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I hear and understand you FTP. For one, it bothered me that the league wanted the workout to be private. That really didn't make a lot of sense to me because their combines are open to the public for the most part. I don't know about other private workouts, but those are ordinarily players trying out for individual teams. Even those, I don't recall being public. Since this was an extraordinary event where the league offered a former player a mid-season workout. I can't recall anything similar to this, so, it seems like there was no real SOP for this sort of thing. I suspect the league had their own agenda and reasons for doing the workout and it's been speculated by some in the media that they were doing this to ward off another collusion suit. I don't know what their agenda was, but I certainly don't think it was for altruistic reasons.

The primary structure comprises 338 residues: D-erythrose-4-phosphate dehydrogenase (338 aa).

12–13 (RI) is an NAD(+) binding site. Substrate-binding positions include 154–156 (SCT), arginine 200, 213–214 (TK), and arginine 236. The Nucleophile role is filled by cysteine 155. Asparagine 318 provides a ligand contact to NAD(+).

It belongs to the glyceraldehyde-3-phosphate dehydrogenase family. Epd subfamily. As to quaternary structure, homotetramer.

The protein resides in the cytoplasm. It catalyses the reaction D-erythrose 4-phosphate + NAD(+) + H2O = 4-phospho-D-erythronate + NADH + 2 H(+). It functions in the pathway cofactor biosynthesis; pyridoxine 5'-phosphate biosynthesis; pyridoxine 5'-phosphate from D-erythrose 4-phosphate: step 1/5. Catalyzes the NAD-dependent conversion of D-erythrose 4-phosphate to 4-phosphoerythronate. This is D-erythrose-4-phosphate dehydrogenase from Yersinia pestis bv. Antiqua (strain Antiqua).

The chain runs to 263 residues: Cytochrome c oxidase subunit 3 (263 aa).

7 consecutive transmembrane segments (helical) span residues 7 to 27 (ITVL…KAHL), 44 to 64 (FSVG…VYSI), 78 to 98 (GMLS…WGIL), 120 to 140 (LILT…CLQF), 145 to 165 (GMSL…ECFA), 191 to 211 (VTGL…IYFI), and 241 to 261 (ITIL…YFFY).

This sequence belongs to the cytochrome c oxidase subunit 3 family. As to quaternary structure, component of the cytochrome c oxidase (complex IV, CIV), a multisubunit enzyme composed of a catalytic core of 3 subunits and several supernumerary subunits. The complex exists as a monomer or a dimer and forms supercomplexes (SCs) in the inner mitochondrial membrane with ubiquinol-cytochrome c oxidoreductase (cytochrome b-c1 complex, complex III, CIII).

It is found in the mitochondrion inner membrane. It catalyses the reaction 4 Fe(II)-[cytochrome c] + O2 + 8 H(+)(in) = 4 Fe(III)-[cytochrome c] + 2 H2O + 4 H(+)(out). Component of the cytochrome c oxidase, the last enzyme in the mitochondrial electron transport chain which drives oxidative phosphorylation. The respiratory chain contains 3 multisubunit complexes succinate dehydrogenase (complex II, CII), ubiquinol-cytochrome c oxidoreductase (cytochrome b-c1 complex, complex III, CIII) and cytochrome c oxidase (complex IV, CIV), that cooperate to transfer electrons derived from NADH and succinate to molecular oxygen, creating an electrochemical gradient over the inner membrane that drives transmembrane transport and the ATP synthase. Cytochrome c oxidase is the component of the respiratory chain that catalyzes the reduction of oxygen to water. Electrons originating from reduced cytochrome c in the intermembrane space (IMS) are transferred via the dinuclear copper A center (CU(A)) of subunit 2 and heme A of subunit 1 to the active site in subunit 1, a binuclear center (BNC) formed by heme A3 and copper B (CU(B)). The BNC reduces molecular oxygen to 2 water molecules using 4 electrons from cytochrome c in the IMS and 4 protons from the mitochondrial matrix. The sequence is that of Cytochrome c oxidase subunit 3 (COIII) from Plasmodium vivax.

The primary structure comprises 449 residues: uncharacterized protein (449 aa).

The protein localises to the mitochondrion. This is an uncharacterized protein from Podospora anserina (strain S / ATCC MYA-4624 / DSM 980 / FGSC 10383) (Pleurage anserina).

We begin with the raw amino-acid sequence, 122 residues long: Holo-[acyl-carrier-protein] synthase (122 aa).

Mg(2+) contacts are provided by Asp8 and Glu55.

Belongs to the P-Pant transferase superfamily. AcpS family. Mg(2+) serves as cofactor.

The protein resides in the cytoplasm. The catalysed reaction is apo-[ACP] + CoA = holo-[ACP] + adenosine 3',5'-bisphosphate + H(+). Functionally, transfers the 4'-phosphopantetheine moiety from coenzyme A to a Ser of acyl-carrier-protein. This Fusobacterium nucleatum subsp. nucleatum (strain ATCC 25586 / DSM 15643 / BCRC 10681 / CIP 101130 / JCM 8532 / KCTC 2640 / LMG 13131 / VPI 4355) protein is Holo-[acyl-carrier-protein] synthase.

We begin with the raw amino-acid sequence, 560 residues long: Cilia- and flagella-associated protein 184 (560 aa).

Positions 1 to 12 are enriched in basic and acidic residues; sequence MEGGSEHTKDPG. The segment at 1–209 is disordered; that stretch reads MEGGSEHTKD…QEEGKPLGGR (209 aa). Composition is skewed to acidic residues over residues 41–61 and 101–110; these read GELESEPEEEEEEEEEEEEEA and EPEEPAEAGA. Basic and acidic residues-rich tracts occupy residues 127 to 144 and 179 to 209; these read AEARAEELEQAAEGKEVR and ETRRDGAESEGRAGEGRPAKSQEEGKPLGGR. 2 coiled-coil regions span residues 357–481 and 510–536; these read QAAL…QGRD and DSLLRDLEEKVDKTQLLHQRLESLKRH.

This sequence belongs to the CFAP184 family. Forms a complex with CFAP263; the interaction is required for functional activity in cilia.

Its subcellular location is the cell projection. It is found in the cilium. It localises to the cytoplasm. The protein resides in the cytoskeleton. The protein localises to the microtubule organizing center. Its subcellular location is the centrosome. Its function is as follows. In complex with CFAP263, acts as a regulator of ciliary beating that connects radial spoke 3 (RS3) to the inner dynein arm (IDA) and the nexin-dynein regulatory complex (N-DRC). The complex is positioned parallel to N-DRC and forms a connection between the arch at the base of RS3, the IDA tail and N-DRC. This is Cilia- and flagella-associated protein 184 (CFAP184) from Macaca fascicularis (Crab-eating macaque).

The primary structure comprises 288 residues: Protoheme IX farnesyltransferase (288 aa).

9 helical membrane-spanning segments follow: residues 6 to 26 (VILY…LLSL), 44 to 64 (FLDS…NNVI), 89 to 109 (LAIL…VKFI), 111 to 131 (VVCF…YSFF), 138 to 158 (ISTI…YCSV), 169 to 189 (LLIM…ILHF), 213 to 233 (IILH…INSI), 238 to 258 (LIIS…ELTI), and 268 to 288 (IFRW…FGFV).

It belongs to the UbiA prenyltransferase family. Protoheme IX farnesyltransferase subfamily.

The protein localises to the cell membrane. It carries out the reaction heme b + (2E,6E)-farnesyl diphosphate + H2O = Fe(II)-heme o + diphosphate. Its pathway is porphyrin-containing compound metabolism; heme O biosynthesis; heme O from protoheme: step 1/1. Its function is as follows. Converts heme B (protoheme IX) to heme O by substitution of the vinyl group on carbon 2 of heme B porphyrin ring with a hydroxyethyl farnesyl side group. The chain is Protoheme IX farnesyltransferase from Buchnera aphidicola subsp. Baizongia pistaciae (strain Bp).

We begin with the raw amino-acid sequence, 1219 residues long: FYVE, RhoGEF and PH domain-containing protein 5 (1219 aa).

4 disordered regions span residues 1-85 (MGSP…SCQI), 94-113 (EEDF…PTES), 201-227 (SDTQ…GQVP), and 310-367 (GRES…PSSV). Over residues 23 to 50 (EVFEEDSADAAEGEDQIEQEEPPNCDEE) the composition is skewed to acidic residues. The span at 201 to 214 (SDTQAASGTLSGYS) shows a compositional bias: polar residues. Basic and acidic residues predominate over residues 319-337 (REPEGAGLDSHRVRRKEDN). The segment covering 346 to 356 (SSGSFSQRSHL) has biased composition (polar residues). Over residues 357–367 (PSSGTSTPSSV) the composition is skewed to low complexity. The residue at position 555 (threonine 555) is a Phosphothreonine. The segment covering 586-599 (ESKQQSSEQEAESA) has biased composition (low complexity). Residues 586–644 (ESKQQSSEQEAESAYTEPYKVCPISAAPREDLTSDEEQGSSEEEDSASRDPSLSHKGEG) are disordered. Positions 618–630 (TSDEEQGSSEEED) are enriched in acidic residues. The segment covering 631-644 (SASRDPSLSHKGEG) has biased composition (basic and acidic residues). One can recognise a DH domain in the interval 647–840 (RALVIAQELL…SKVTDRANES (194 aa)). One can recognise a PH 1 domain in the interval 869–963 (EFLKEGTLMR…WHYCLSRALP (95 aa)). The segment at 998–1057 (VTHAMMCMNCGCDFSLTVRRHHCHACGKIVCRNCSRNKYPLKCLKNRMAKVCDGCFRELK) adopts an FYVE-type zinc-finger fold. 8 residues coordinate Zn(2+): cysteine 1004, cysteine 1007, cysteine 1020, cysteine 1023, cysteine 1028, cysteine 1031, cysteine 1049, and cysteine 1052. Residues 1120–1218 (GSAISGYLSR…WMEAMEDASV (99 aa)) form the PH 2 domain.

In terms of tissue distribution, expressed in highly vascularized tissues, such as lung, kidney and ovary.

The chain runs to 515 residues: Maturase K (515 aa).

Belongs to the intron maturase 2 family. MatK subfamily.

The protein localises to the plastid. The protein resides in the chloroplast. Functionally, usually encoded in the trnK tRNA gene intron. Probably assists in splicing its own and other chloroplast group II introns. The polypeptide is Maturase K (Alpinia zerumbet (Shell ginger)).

I agree entirely on the lack of trust of the NFL. That said, I've read a chunk of the waiver along with Florio's take on it, and except for some vague references to parameters for employment and use of the workout for other purposes, I don't really see a whole lot that is problematic as far as waivers go. Waivers are often intentionally broad to protect the organization from liability. But even broad waivers do have limits and judges will still gauge intent and whether liability still applies. It looks and reads like a typical waiver for the most part. That doesn't mean I trust the league to do right by CK. They have their own agenda and I certainly don't think they have CK's best interests at heart. As for Brady's actions, terrible. But he's acting in his own best interests. I think Brady will do whatever it takes to win. If he thinks he can get away with cheating to win, he'll do it. He doesn't have much integrity from what I've read over the years. His distrust of the NFL was understandable, but it doesn't make his deflating footballs and destroying evidence right.